We Have Work To Do

On Friday, January 20th, 2017, Donald Trump will be inaugurated as the 45th president of the United States of America. 


Though there were some warning signs (Brexit, for one) and some consideration of the prospect (see #5 here, for example), not many people predicted that Trump would win the election. Certainly very few people in academia thought he would win.

But he has won. I find this horrifying. And while the expression of horror, fear, sadness, bewilderment, anger, and so on, is perfectly appropriate, I want us to here focus on a different question.

The question is: what should we do? By “we” here, I mean we in our capacity as members of the community of professional philosophers. 

We can reach more people, and do a better job teaching our students.

Here are three contributions to Trump’s success that philosophers and other academics can address in their courses and engagement with the public in a largely nonpartisan way:

1. Lack of respect for expertise. One glaring hallmark of Trump’s campaign is his apparent lack of respect for expertise, and the concomitant belief that the relevant questions are simple and their answers easy. The confidence with which he expressed his detail-less assurances that he could offer “tremendous” solutions to problems it was quite clear he did not understand ought to have been a bright warning sign. Philosophers are in the business of showing how the apparently simple is really quite complicated, once you think about it. This point is applicable across nearly every domain, especially governance and the various political, economic, and social challenges that governments address.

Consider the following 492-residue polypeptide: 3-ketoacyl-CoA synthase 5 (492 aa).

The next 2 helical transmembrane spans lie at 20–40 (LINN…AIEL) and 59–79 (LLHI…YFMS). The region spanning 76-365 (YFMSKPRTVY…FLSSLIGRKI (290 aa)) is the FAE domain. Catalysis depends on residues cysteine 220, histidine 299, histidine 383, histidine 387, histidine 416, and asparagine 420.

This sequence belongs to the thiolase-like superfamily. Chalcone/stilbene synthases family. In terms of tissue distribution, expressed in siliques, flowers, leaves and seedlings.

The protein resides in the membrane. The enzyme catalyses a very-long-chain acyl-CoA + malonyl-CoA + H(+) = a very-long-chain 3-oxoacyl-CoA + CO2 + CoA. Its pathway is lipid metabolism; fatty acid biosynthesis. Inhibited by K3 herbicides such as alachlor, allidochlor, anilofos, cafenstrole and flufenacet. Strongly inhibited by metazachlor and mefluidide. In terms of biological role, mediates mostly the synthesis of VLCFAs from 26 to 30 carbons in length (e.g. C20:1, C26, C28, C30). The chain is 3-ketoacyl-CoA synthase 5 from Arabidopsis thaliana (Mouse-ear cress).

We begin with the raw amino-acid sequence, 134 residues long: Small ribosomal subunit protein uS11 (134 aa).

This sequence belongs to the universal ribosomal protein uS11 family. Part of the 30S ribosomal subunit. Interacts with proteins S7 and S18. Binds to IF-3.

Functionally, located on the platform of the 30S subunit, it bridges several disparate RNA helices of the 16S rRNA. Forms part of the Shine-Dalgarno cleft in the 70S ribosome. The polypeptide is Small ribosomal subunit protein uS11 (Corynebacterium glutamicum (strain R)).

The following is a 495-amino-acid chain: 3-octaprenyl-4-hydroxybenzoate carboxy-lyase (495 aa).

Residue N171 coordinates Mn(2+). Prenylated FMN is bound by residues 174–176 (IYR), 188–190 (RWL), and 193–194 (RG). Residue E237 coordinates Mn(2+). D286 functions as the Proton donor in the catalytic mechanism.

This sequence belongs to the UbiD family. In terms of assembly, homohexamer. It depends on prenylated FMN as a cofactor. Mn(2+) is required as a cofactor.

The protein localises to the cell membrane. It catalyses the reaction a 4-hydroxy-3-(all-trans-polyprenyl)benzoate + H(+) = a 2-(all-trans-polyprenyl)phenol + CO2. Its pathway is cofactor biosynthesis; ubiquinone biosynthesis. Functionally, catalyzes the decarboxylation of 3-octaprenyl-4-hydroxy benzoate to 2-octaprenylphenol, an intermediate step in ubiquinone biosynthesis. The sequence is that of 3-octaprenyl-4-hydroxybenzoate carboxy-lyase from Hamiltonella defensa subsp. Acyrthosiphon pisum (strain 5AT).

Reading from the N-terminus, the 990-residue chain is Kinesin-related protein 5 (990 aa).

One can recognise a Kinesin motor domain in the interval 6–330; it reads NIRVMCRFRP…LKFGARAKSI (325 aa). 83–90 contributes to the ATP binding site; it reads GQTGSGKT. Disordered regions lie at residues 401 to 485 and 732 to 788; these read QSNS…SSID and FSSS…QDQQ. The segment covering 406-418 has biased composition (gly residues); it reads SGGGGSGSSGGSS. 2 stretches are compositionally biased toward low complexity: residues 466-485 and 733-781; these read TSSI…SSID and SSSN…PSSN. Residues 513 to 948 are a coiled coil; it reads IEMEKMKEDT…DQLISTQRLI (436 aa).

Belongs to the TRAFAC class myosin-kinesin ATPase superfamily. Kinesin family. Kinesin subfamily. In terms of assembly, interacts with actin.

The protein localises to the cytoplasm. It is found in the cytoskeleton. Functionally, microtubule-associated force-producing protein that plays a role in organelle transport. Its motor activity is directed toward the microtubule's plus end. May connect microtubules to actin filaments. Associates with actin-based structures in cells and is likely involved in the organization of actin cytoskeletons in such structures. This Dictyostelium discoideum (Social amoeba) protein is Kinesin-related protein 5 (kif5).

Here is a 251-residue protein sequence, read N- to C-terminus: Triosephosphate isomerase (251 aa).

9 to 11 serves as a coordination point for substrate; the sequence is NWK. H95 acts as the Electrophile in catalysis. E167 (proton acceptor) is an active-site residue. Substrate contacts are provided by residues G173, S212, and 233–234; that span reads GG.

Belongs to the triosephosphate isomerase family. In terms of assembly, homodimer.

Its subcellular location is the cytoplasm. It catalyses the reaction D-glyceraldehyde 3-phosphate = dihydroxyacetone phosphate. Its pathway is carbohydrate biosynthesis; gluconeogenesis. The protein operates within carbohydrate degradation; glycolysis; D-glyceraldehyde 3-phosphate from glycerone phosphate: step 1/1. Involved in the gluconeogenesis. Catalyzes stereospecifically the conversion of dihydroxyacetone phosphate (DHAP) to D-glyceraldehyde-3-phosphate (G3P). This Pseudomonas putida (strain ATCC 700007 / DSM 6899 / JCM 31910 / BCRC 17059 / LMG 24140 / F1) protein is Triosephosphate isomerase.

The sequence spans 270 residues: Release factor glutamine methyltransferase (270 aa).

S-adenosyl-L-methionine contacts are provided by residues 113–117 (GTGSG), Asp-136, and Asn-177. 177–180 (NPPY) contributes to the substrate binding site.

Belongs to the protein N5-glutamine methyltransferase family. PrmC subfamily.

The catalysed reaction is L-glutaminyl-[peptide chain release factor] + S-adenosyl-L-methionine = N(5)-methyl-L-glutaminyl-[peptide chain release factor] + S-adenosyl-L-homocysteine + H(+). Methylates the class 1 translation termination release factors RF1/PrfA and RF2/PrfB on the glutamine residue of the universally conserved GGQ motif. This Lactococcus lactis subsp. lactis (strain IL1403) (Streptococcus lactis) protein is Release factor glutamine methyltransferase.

from Indexed by Jessica Hagy

from Indexed by Jessica Hagy


2. Inattention to sense. Is it that people don’t know when what they’re hearing doesn’t make sense? Or do they not care? Or do various cognitive biases interfere with people’s understanding of what makes sense? Yes, yes, and yes. Philosophers have long placed careful reasoning among their pedagogical goals. We need to do a better job of that, though. And we need to take up the task of motivating rationality. We academics—philosophers, especially—don’t generally need to be motivated to try to think rationally, but we are not normal. Additionally, we need to incorporate into our courses findings on the biases that interfere with proper reasoning, along with debiasing strategies.

3. Focus on the visible, rather than the important. Part of Trump’s success was owed to his ability to paint challenges as conflicts, and then foster solidarity with potential voters against their “enemies.” Yet the construal of these conflicts works by drawing attention to superficial and ultimately unimportant differences, and ignoring underlying and more important similarities. Insofar as philosophers teach others to look below the surface, and to not take things simply as they appear, they have a role to play in undermining some divisive appeals. Merely drawing attention to the pervasive role of chance or luck in everyone’s life can get students to be more thoughtful about the kinds of problems governments tend to address.

There is more that could be said about each of these, and I’m sure that others have different answers to what we should do. Please share them.

We have work to do, people. Let’s figure out what it is and how to do it.

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